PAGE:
Back to the Basics
I like to think about Diabetes as the Sugar Disease. Either you have too much sugar (GLUCOSE)
circulating in the blood (HYPERglycemia) or not enough sugar in the blood (HYPOglycemia). Glucose can be manufactured in the body from carbohydrates, starches, sugar added during cooking, and naturally occurring sugars in food. So diabetics really need to be conscious and cautious of foods with large quantities of carbohydrates, starches, preservatives (most are carbohydrate-based), and other sugar naturally present in foods/drinks.
Both hypo- and hyperglycemia has specific signs/symptoms based on blood glucose (sugar) levels. I am going to concentrate on HYPERglycemia because the majority of my patients are hyperglycemic, Type II Diabetics. If you review the chart below, then you will notice poorly managed hyperglycemia and chronically elevated glucose over a period of time causes progressively worse symptoms!
Did you know there is a difference between SYMPTOMATIC and ASYMPTOMATIC? I have had patients that register really HIGH (400+) numbers but are ASYMPTOMATIC (do not demonstrate any of the signs/symptoms) of hyperglycemia. By the time my patients are SYMPTOMATIC, their blood sugars can be 500 or greater! I proceed with caution any time a patient has a blood glucose >220 regardless of being symptomatic or asymptomatic. If my patient has a blood glucose of 220 or greater and is SYMPTOMATIC, I notify the nurse immediately and HOLD all exercises.
Managing diabetes can be tricky and multidimensional. For instance, some patients can control his/her diabetes with a good diet and exercise. Whereas other patients require insulin via pumps or injections, medication(s), special diet regimens, and regular exercise to manage his/her diabetes. For most of my patient’s, the first few factors are a constant battle that he/she generally has very little control over and initiate a repetitive cycle:
To break this cycle, many patients are started on therapy to improve functional strength, circulation, and activity tolerance while simultaneously receiving medical interventions and education to improve diet and manage stress, risk of infection, injury/falls.
|1st Warning Signs of Trouble
|Triggers for Diabetic Hyperglycemia
|Signs of Uncontrolled and Worsening Diabetes
|Glucose Reading >120
|Stress (work/financial, familial, emotional challenges)
|Illness and Infections (cold, flu, pneumonia, bronchitis, etc…)
|Macular degeneration (permanent loss of vision/blindness
|Increased total body weakness
|Improper use of insulin/diabetic medications or expired insulin/medications
|Nausea and vomiting
|Increased urination frequency
|Surgeries (joint replacement, heart bypass/stent/defibrillator-pacemaker placement, gall bladder removal)
Tips for Hyperglycemia
Walking …Use it or Lose it
I can’t say it enough! Walking is the most important, effective and least expensive exercise. I have personally witnessed patients turn their lives around using walking as the fundamental core of their Home Exercise Program not only for diabetic-related problems but for other health problems (i.e. Heart Disease, Parkinsons Disease, Joint Replacement). Not only is walking the easiest form of exercise on the joints, heart, and lungs, it helps decrease depression associated with being isolated in the confining walls of the home. Walking every day, even 20-30 minutes promotes circulation, increases leg strength, controls swelling, and promotes healing. The benefits of walking every day are numerous; therefore, I strive to get ALL of my patients outdoors ASAP to remind them of the opportunities and beauty of life outside of the home — beyond only leaving the home for MD appointments.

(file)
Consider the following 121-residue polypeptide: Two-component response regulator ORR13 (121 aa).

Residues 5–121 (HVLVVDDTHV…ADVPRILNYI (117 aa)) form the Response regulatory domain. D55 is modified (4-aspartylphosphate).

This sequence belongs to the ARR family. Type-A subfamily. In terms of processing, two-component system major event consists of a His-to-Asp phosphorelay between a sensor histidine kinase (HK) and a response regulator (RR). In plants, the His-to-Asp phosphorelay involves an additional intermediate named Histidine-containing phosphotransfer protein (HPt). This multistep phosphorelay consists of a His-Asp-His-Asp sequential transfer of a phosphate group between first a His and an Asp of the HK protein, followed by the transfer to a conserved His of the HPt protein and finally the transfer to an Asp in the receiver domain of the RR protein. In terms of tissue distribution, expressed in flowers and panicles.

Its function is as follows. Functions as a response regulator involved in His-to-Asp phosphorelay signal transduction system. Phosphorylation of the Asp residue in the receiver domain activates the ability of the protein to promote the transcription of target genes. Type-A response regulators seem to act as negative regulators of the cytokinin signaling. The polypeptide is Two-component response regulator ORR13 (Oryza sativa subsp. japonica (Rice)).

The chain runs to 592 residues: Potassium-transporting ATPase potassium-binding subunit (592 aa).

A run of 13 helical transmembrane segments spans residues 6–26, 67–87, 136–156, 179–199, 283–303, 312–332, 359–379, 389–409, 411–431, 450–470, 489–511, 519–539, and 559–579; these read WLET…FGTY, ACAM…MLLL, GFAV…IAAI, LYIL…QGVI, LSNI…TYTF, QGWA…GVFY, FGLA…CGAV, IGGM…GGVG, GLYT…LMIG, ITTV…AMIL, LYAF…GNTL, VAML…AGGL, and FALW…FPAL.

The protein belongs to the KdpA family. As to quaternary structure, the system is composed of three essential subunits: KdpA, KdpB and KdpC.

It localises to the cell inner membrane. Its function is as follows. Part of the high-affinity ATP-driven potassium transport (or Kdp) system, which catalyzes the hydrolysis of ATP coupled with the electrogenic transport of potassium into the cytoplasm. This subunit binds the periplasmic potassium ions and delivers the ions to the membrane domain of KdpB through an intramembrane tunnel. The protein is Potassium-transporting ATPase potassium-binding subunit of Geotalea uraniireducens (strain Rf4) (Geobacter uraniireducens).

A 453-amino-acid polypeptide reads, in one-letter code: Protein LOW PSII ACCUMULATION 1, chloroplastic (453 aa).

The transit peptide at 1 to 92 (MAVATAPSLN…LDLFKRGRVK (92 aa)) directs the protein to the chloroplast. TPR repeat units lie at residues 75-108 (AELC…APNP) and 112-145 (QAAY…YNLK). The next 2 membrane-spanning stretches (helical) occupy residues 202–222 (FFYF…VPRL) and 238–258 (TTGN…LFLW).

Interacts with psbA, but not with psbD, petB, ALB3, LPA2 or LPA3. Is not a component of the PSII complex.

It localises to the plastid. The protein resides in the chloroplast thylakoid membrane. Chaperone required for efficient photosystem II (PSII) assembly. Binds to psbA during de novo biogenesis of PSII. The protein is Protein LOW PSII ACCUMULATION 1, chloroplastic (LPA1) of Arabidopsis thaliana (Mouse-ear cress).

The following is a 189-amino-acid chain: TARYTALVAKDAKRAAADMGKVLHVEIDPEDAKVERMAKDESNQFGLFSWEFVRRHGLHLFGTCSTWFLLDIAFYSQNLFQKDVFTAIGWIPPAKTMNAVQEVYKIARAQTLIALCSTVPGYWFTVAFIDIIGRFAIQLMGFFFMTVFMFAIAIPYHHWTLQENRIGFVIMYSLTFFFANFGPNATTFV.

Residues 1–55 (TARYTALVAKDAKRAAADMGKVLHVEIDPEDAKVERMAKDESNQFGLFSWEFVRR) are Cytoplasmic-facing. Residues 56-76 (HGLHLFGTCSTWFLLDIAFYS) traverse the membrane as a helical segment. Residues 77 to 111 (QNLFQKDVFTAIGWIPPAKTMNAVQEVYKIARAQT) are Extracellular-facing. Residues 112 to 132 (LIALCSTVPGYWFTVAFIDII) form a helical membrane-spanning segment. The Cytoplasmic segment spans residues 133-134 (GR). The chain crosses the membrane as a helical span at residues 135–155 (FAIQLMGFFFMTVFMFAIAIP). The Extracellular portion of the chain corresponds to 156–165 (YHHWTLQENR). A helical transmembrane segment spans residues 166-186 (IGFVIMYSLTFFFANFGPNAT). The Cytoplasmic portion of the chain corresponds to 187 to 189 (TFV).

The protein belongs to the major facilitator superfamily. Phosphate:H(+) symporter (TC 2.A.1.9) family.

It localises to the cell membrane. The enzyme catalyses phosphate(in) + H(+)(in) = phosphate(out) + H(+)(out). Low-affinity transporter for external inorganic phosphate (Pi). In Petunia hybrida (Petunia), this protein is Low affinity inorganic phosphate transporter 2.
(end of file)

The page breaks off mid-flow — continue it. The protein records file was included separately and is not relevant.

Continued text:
Immunity Matters…A Strong Offense is the Best Defense
Community re-entry can boost the immune system! Our bodies (muscles, heart, mind) respond to the forces placed on them! To build muscle strength, you have to exert an additional FORCE on the muscle. The immune system gets stronger the more it is exposed to other germs, pollen, temperature gradients, etc… You build muscle strength gradually and the same goes for the immune system. To gradually build the immune system, I gradually increase the time my patients spend in the front yard, walking to the neighbor’s driveway and eventually around the block. Once my patients conquer walking around the block, I encourage them to go to the park, walk around a grocery store, or enjoy strolling around a mall to increase their exposure to allergens, germs, temperature gradients that stimulate and FORCE the immune system to build a stronger defense!
Healthy Eating…You are What You Eat…What Can I Eat with Diabetes?
I like to use this rule of thumb for identifying glucose-high foods/drinks – if something is the color of sugar (white) in its natural state, AVOID/LIMIT the food (i.e. pasta, flour tortillas, sugar, white potatoes, white rice, white bread, and white milk).
Healthy food substitutes can be beneficial. Sweet potatoes, whole grain pasta/bread, yellow corn tortillas, frozen & fresh vegetables, frozen & fresh fruits instead of preservative-packed canned fruits/veggies, shredding your own block cheese (cheese slices and pre-shredded are preserved in carbohydrates), and baking with almond meal, wheat/whole grain flour with decreased added sugar can make a difference!
Diabetes without management is BAD, but it does not mean your food options have to taste like cardboard. I have provided a very tasty almond meal cookie recipe. I have made these sugar-free Chocolate Chip cookies for some of my family and friends with a history of hyperglycemia and Type 2 Diabetes. Everyone in my family and all of my friends that have eaten these Almond Meal Flour recipe cookies rave about them–but most importantly–my diabetic friends are able to enjoy them as well. If you are interested, please feel free to visit my post for the Chocolate Chip recipe or Click Here for the recipe.
Diabetic Exercise & Helpful Resoures